Manipulation, Blame, and Self-Justification in Lolita: a Narration of Questionable Rationality Essay

1826 WordsOct 15, 20148 Pages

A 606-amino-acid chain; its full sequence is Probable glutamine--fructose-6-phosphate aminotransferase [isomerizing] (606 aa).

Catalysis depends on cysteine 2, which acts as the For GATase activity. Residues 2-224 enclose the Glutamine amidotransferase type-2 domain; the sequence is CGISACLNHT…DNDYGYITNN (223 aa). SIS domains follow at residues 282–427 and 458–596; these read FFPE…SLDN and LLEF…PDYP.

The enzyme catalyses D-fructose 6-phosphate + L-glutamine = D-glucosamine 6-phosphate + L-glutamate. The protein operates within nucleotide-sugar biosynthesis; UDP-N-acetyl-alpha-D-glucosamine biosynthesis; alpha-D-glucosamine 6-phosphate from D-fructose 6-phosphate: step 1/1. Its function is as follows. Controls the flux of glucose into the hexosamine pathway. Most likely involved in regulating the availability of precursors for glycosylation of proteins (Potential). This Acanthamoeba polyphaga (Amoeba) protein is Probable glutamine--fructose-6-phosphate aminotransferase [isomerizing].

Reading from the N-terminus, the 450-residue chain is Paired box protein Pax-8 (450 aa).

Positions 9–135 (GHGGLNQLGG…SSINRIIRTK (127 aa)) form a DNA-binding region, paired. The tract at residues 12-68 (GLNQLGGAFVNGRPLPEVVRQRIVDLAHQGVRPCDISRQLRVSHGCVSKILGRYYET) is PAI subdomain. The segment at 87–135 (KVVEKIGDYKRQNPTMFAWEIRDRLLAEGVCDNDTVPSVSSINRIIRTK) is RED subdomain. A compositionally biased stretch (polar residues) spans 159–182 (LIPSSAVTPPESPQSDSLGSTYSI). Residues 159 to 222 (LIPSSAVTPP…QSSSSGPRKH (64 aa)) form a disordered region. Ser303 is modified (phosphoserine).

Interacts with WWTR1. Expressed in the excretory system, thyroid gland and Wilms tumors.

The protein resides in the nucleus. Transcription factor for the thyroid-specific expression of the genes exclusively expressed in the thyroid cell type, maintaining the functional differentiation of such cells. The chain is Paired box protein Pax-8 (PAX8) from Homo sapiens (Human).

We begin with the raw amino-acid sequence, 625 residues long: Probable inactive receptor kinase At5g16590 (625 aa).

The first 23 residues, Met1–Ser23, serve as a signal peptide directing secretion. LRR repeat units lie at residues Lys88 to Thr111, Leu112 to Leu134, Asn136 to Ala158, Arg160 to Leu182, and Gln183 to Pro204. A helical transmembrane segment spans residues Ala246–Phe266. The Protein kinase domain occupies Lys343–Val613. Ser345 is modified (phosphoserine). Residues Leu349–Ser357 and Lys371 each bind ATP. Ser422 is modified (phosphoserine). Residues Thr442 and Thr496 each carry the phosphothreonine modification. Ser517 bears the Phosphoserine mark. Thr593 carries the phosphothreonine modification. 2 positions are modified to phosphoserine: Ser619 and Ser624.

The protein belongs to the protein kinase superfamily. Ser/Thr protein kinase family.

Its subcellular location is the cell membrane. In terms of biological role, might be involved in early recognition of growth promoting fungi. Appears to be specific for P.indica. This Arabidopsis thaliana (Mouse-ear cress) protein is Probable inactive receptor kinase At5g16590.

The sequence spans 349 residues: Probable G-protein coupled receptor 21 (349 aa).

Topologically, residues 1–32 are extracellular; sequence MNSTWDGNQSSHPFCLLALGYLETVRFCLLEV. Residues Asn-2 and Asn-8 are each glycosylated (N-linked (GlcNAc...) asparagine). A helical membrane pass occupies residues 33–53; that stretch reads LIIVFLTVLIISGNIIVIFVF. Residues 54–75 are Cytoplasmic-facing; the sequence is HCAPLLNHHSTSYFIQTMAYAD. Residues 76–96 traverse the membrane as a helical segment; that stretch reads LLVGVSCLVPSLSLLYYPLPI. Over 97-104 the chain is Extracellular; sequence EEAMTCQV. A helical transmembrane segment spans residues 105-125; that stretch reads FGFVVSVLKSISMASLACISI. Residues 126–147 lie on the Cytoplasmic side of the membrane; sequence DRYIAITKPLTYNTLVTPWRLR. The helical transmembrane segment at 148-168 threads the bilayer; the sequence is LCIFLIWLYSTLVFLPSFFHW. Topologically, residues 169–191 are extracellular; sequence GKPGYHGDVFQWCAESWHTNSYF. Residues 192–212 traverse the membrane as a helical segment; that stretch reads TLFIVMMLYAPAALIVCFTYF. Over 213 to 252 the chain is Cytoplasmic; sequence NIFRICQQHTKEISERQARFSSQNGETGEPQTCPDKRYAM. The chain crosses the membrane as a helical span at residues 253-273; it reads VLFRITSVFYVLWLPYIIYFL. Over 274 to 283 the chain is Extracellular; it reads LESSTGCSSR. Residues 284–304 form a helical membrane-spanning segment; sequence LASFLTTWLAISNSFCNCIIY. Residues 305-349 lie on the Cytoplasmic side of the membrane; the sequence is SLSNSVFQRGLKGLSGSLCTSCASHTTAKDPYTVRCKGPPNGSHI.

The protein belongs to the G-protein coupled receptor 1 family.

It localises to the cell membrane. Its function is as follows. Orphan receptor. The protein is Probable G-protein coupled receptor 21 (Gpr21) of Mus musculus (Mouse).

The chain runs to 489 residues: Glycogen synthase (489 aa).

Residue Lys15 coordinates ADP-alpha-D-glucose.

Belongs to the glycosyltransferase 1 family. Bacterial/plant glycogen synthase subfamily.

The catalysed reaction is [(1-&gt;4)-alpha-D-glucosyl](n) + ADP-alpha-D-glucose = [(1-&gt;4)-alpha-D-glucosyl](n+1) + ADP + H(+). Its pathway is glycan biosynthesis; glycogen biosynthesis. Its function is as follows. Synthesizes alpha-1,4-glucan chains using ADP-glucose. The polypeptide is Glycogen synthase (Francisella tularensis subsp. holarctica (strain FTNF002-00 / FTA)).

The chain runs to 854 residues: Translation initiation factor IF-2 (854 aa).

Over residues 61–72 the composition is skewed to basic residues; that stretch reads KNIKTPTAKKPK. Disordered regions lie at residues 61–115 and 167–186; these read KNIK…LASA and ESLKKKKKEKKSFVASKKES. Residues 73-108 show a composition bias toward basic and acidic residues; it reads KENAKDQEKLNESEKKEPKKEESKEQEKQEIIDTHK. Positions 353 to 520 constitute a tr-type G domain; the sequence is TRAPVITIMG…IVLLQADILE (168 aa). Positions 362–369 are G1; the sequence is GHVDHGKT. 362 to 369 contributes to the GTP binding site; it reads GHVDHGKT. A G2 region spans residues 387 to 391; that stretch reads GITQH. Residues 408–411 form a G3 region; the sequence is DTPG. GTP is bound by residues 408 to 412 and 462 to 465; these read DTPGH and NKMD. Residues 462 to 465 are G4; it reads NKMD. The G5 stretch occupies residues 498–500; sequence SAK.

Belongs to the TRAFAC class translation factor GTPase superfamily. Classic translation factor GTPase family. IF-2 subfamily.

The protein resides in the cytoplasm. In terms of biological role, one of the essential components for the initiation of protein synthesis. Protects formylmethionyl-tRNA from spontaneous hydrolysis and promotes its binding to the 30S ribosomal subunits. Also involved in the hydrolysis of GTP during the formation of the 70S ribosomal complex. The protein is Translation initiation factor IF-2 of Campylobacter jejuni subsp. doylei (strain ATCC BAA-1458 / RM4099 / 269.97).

Manipulation, Blame, and Self-Justification in Lolita: A Narration of Questionable Rationality Vladimir Nabokov’s Lolita goes against mainstream literary works written in the point of view of the victim by making the “predator,” Humbert Humbert, the narrator. Humbert Humbert’s unreliability as a character and a narrator requires the reader to constantly question his testimony, penetrating the narrative to discover excluded points of view. His portrayals of Lolita, Charlotte Haze, Clare Quilty, and himself are extremely biased and with these the unreliable narrator paints a questionable picture in the reader’s mind. Humbert Humbert portrays the characters as he would like his readers to see them, excluding anything that might lead his audience, a jury in the court of law to whom he can make his defense, astray from his systematic account of his love for Lolita. Through manipulation, blame, and self-justification, Humbert Humbert attempts to provide his readers and jury with an understanding of his passion for and obsession with Lolita, and the knowledge that he is aware of his wrong-doings, while still attempting to express what he believes to be his rationality throughout his narration. As readers, we are challenged to gain insight into Humbert’s personality through his devious techniques of narration and his attempts of rationalization as well as a sense that Lolita is much more complicated than Humbert Humbert lets on. From the beginning of the novel, the reader is confronted with Humbert Humbert’s unreliability and his willingness to manipulate the reader by altering the “facts.” John Ray Jr. describes the narrator as wearing a mask (his pseudonym, “Humbert Humbert”) “through which two hypnotic eyes seem to glow,” (Nabokov 3) illustrating Humbert’s deceptive means of storytelling. The reader is also presented with Humbert’s current state in legal captivity

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